The MDL is a platform for UNHCR to make anonymized microdata available to organizations, partners, or individual researchers who demonstrate a legitimate need to access it. It adds to a growing number of microdata libraries including those from the World Bank, International Labour Organization (ILO) and the Food and Agricultural Organization (FAO).

The MDL is a platform for UNHCR to make anonymized microdata available to organizations, partners, or individual researchers who demonstrate a legitimate need to access it.

Thanks to the financial support of the newly launched World Bank – UNHCR Joint Data Center on Forced Displacement, UNHCR’s commitment to open data is now firmly supported by a Data Curation team with six staff covering all seven UNHCR regions. They act as focal points to discover and obtain data, are trained to perform data cleaning,  documentation, and statistical disclosure control (SDC), and tasked to manage requests for data access.

Secure access to microdata

The successful implementation of the MDL requires a global team effort. Firstly, SDC is a balance between removing risk and retaining the utility of data. While special software packages are available to facilitate the work, data analysis still requires human insight from both trained data curators familiar with SDC and those with a substantive knowledge of the data such as the teams who collected it – the data providers. Data curators and data providers work together to answer questions about variables too sensitive to share, key variables, and rare observations that may pose a high risk of re-identification in the dataset. Secondly, the release of the data requires permission from the UNHCR data controller and risk owner (normally country teams) as well as advice from the data protection officer regarding compliance with UNHCR’s Data Protection Policy.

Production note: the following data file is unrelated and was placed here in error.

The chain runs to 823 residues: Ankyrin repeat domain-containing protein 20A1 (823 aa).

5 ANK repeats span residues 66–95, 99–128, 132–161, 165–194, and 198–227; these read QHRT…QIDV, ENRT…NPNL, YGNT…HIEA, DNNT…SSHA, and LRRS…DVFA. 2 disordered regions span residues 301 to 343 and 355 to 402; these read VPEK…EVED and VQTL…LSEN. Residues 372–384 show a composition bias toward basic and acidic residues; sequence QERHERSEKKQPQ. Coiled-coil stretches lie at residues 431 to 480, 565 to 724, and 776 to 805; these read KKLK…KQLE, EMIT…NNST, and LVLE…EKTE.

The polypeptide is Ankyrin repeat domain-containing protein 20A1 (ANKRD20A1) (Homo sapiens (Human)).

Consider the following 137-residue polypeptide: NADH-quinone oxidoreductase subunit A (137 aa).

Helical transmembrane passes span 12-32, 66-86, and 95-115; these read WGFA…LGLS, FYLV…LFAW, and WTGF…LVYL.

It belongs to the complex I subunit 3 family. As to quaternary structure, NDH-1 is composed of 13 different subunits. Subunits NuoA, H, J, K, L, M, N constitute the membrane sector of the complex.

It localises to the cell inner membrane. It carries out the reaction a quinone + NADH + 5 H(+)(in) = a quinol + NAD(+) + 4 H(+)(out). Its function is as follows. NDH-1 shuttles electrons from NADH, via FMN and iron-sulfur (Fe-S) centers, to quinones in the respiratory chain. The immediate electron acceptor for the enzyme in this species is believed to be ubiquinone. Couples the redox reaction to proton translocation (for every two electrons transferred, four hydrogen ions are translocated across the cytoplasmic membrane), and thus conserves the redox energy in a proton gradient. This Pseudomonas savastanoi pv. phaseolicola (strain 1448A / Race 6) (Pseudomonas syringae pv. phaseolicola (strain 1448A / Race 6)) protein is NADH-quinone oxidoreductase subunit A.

It is hoped that in the future all individual requests for microdata will be channeled to the MDL, reducing the burden on the operations of receiving these requests. In return, we may see more global research using UNHCR’s microdata, such as, for instance, the cash-transfer impact study undertaken by the American University of Beirut.

This week, the MDL is publishing 32 new datasets, and now contains anonymized microdata from 59 surveys with additional ones to be released quarterly. Dataset contributions to the MDL have come from UNHCR’s country operations, regional offices, and thematic sections, including health, shelter, education and livelihoods, to name a few. In addition to UNHCR’s data, the MDL includes data from UNHCR’s partners or from data collection exercises carried out jointly between UNHCR and other organizations.

Visit microdata.unhcr.org to learn more about the MDL, and contact [email protected] if you would like to get involved in the project.